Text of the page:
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Landlord Who Bilked Banks out of Millions of Dollars Sued for Harassment

An East Village landlord who was recently arrested for allegedly taking out millions of dollars in loans through fraudulent means is also facing a civil lawsuit filed by New York State Attorney General Eric Schneiderman. According to an article by Crains New York Business, it is alleged that the landlord illegally harassed tenants in the rent-regulated apartments he owned by attempting to have them evicted so he could charge higher rents.

Steven Croman, who owned 140 buildings in Manhattan, obtained $45 million in loans from New York Community Bank and Capital One Bank between 2012 and 2014 by exaggerating the amount of income his properties generated, according to Schneiderman. That allowed him to obtain favorable terms with the banks. In addition to these allegations, the Attorney General’s office claims that Croman racked up over $1 million in unpaid fines he amassed for construction and building code violations. The violations came when Croman instructed construction firms to perform work without a permit as a way to get the tenants to move out. The work also exposed the tenants to lead dust.

According to the lawsuit, Croman and his company 9300 Realty, would buy up apartment buildings with rent-regulated units, then buy out the tenants so he can increase the rents. Those who refused the buyouts were subject to lawsuits. He would also not deposit the tenants’ rent checks then claim they were behind in their rent. He hired a private investigator who — along with some of the 9300 Realty employees — allegedly used intimidation tactics on the tenants to get them to move out.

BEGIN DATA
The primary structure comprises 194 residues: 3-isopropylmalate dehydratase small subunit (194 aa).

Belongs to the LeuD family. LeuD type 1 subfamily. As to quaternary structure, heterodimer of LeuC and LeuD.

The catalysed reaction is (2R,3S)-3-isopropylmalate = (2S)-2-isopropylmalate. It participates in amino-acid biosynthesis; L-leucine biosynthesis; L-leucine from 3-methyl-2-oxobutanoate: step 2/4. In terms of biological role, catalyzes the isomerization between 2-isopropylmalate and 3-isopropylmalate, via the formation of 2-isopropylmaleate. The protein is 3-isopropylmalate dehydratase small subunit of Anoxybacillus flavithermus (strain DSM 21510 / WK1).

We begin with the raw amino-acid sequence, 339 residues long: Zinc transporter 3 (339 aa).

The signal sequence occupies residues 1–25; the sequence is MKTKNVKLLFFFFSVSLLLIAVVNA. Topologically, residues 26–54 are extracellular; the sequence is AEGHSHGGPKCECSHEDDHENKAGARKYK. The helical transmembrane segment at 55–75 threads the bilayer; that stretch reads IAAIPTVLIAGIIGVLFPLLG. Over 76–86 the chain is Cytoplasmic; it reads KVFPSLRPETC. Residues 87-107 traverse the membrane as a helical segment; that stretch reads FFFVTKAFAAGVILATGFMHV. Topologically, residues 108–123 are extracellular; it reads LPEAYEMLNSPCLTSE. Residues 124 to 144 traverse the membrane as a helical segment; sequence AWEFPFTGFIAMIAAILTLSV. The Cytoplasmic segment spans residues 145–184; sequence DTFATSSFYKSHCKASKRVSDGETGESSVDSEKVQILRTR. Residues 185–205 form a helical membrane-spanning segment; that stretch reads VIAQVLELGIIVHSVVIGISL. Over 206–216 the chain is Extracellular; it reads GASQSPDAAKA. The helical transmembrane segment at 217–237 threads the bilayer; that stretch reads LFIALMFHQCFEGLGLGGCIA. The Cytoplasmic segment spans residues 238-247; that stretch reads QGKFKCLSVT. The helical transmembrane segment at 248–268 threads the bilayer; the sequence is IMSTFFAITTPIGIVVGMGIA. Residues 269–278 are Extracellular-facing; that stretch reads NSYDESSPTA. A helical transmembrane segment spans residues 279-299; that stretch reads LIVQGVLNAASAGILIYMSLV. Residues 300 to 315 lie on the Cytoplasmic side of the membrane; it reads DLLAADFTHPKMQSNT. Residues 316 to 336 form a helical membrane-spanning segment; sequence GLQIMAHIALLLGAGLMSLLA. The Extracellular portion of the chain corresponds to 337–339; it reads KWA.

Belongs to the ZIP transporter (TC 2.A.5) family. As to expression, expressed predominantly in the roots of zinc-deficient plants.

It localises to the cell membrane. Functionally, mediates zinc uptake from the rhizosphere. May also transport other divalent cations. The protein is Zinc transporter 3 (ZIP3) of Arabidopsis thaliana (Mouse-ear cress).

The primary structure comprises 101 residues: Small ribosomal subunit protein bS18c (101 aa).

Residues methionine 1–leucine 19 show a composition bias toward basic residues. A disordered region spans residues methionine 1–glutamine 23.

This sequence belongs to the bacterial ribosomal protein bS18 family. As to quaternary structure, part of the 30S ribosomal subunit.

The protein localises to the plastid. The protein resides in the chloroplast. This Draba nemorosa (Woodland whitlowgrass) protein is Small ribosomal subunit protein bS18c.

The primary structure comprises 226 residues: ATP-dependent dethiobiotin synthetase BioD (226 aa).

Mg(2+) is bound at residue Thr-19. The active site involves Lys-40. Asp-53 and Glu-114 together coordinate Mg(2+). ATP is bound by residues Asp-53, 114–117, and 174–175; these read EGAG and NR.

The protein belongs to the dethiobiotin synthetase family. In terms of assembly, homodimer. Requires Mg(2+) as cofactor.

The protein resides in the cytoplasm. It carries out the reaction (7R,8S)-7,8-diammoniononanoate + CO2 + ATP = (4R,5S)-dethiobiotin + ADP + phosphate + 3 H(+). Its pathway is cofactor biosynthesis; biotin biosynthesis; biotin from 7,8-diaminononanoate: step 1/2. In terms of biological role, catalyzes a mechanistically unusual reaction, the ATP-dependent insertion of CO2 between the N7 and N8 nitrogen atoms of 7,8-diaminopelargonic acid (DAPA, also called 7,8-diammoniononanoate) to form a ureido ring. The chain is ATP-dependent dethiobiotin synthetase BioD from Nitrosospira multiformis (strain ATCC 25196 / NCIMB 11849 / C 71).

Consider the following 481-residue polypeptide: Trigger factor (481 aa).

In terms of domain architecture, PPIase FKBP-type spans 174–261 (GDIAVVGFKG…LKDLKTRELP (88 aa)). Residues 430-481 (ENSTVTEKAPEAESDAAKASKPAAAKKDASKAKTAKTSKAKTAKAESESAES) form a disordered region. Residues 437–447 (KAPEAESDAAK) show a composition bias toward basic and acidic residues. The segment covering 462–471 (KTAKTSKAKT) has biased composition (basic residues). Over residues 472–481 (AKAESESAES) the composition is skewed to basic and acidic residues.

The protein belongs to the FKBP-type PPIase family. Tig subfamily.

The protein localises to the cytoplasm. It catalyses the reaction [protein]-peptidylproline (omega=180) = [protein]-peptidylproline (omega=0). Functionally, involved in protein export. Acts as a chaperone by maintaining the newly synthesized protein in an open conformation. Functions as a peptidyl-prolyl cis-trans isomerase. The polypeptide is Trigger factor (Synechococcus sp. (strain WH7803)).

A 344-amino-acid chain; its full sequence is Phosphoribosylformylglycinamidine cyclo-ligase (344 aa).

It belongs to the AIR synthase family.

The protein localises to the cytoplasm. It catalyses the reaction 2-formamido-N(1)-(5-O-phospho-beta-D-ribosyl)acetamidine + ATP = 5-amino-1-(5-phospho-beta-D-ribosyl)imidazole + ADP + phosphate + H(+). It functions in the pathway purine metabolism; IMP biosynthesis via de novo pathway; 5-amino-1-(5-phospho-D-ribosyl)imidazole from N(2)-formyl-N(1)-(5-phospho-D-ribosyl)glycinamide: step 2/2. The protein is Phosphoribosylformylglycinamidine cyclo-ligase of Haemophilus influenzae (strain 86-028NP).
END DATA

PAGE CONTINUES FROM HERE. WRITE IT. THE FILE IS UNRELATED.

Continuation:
If you feel that your rights as a lawful tenant have been threatened or violated, contact Tanya Hobson-Williams, P.C. to learn about the protections available to you under New York State Law.

New Changes to Rent Stabilization Law in New York

Tanya Hobson-WilliamsJanuary of this year, Gov. Andrew Cuomo signed into law numerous amendments to the system of rent stabilization in New York State. Both landlord and tenants agree that the new amendments strongly help tenants’ rights, while limiting those of landlords.

Currently, laws impose a four-year limitation on checking rent history, but now regulators will be able to look back more than four years to determine whether there was ‘a fraudulent scheme’ to destabilize the apartment. Tenants can also go directly to the state to request rent reductions because of service complaints, whereas before they were required to first inform the landlord.

Additionally, the state will begin to enforce and keep tabs on whether or not a building has any housing violations, and they will reject a landlord’s request to increase rent if any violations exist. Previously, they state would only look up violations if someone filed a complaint. Landlords will also be required to make “extensive new disclosures” when they increase rents, so there will be more oversight from the state. Continue reading “New Changes to Rent Stabilization Law in New York”